Seeing the Good
As the holiday season nears, the malls have become crowded, the flyers ubiquitous, and the shoppers impatient. It is easy to get swept up in the materialism, haste, and intolerance that seem to accompany the arrival of Christmas. However, every now and then I see someone help another pick up dropped bags, hold the door, or help return a child that has been lost in the chaos of a department store. These moments remind me of what is truly important during this holiday season; they remind me of the decency that lies within most people. It is events like these that strengthen my faith in mankind and remind me that I believe in the goodness of the human spirit.
Sometimes it seems that everyone is only focused on themselves. When I look around I see people on their cell phones, tugging on the arms of their children, hurrying around, and barely having time to say thank you or look each other in the eye. In our society of instant gratification and multitasking, it often seems as though people are more focused on possessions and wealth than on each other, but I have found that that is not always the case.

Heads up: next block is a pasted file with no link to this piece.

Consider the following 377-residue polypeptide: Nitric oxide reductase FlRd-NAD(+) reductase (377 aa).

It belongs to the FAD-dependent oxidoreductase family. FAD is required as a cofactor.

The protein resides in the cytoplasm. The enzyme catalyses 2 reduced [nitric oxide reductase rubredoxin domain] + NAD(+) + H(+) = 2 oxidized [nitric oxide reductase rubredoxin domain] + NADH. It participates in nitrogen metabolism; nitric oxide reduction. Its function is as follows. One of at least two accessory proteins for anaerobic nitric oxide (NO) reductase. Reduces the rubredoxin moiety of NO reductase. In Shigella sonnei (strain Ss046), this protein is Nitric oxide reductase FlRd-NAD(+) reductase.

A few weeks ago I volunteered at a collection drive for my local food pantry. The drive was to collect food items to make up Thanksgiving food baskets for families in need. As my friend and I stood outside of a supermarket door and handed out flyers to shoppers when they entered, we were often met with annoyance. Our calls to “help the food pantry” were met with dirty looks, evaded eye contact, sheepish declines and total ignorance. We were quick to judge, wondering how people could be so selfish, but were soon surprised.
In the midst of all the uncooperative customers were a few special people. First, there was a frail old woman who purchased one small bag of groceries for herself and donated three large ones. After her came a woman who entered the store talking on her cell phone and herding three small children. Although she emerged from the store wrestling her toddlers, her purse and her loaded carriage, she still took the time to hand us a few extra cans for the pantry. Later that hour a man approached us and gave us forty dollars saying that he “hoped it helped put some food on someone’s table”. It’s these type of people that outshine the rest. These few outstanding individuals eclipsed the majority that did not.
It is not to say that the people who did not contribute are heartless. The experience reminded me how easy it is to go through life without helping others out. The selfless people I encounter every now and then help me to see the goodness not only in them but in others as well. These special individuals help me appreciate the busy everyday people. As I enter this holiday season it is important for me to remember the kindness that have seen displayed so purely, and remember that most people in this world are good.
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